Wednesday, June 15, 2011

6.11 No-Nukes Demonstration in Japan: Ground-Zero Report by "J" in Tokyo (Guest Post)

My friend's friend's friend "j" attended not just one but two demonstrations in Tokyo (one in Nerima-ku, and the other, bigger one in Shinjuku-ku) and sent her level-headed and frank observation (original in Japanese).

Several interesting bits of information that I've never seen elsewhere in the news:

  • The Social Democratic Party (former Japan Socialist Party) was there big-time, as if to try to hijack the grassroots movement;

  • Lack of anger toward the government agencies and organizations who have promoted nuclear energy;

  • Volunteer organizations collecting donations during the demonstrations in a manner that ordinary Japanese find hard to say no.

The first point is not surprising to me. It is like the neoconservative right claiming to be the leaders of the "tea party" movement in the US. But I've never read about their presence in the demonstration anywhere else.

The second one is not so surprising either. Trust in the government runs deep, not just in Japan but elsewhere. It is more likely that TEPCO has been obliged to do whatever the government has ordered them to do, including not disclosing the information, but the people's anger are being cleverly directed to the big bad greedy capitalist TEPCO.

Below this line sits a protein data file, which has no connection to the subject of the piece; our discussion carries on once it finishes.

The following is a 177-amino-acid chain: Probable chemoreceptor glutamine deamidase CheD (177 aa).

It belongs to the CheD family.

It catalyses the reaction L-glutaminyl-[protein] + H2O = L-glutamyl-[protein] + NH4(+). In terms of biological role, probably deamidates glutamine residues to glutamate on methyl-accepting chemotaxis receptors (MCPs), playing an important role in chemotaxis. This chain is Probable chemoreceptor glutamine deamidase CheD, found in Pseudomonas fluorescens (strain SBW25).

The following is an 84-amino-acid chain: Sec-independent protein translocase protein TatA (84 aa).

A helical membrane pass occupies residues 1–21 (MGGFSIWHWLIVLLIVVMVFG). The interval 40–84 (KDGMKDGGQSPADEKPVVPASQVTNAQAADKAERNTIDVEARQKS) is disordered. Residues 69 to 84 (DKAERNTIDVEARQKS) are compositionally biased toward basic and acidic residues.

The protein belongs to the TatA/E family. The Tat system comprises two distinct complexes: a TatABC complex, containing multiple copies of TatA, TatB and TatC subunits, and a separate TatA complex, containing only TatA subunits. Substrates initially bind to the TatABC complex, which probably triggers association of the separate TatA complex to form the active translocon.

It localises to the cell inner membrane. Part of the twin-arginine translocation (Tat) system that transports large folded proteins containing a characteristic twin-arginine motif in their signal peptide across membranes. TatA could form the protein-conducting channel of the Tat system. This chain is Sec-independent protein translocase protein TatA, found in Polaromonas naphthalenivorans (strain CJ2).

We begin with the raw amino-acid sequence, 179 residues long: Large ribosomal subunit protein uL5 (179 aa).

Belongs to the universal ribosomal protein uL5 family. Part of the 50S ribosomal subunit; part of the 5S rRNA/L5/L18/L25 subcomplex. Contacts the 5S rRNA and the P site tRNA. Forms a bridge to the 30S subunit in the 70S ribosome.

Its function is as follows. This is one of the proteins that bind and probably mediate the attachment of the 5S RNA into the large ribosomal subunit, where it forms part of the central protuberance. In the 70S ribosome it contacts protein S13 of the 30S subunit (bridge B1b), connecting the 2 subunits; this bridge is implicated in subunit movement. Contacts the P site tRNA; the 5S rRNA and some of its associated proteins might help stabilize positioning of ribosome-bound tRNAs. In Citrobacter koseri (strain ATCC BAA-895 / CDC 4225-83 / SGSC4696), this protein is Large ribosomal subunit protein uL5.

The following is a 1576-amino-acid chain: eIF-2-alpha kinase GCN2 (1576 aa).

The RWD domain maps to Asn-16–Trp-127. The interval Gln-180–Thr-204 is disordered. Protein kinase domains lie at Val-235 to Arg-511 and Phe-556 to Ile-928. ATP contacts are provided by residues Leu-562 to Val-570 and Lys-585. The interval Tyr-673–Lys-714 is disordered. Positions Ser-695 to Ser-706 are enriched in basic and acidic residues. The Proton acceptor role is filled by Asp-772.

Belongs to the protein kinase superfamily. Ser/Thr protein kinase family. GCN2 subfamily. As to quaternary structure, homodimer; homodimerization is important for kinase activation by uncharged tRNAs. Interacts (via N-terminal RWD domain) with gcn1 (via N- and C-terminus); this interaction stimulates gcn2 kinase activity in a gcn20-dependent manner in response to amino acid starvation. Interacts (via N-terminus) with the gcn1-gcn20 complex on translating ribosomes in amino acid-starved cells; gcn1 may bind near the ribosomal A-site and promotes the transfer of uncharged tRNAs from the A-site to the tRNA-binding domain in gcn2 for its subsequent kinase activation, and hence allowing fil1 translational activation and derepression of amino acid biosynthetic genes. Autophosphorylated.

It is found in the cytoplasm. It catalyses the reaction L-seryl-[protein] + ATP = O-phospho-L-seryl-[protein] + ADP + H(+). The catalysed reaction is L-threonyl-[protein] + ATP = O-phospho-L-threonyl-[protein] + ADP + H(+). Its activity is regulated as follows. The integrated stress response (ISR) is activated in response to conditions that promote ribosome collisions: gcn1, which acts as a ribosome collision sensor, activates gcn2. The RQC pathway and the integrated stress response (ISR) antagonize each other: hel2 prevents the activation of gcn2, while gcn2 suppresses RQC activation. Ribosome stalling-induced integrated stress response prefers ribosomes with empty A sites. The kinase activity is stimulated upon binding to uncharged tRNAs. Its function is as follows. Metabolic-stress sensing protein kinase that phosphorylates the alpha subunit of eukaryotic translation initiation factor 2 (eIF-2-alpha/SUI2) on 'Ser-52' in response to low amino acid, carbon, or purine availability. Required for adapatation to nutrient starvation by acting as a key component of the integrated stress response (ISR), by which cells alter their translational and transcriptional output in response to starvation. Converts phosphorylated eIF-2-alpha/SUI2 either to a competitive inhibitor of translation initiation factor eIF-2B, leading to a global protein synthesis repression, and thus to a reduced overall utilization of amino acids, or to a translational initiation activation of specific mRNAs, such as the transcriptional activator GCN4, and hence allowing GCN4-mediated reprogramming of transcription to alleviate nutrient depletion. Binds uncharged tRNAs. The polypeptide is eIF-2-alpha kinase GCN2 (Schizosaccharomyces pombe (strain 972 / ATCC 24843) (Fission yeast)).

The last one reminds me of a street musician group in Paris 10 years ago. They were playing wonderful music, but as we listened, a person with a donation box came and stand in front of the audience, stuck the donation box in front of my face and asked for money. I thought that was crass, not befitting the superb music they were playing.

Still, "j" seems to think it was a significant event, just to show to the rest of Japan and the world that there are people in Japan who are anti-nuclear across the different political and social spectrum.

The following is her personal observation on 6.11 No-Nuke demonstrations in Tokyo, Japan:


Yesterday [June 11]'s Shinjuku had a sizable crowd (though not that big considering how big Tokyo is) and a decent action, enough to dispel my vague dissatisfaction with the "Nerima Action" demonstration in the morning.


But things didn't feel quite right for me, and that feeling started from the Nerima demonstration in the morning.


I decided to participate in the "6.11 No-Nukes One Million People Action" event for 2 reasons: One, it was a grassroots movement; and two, it was to appeal for no nuclear energy.


But then, the Japanese Social Democratic Party was right there at the demonstrations, free-riding the grassroots movement.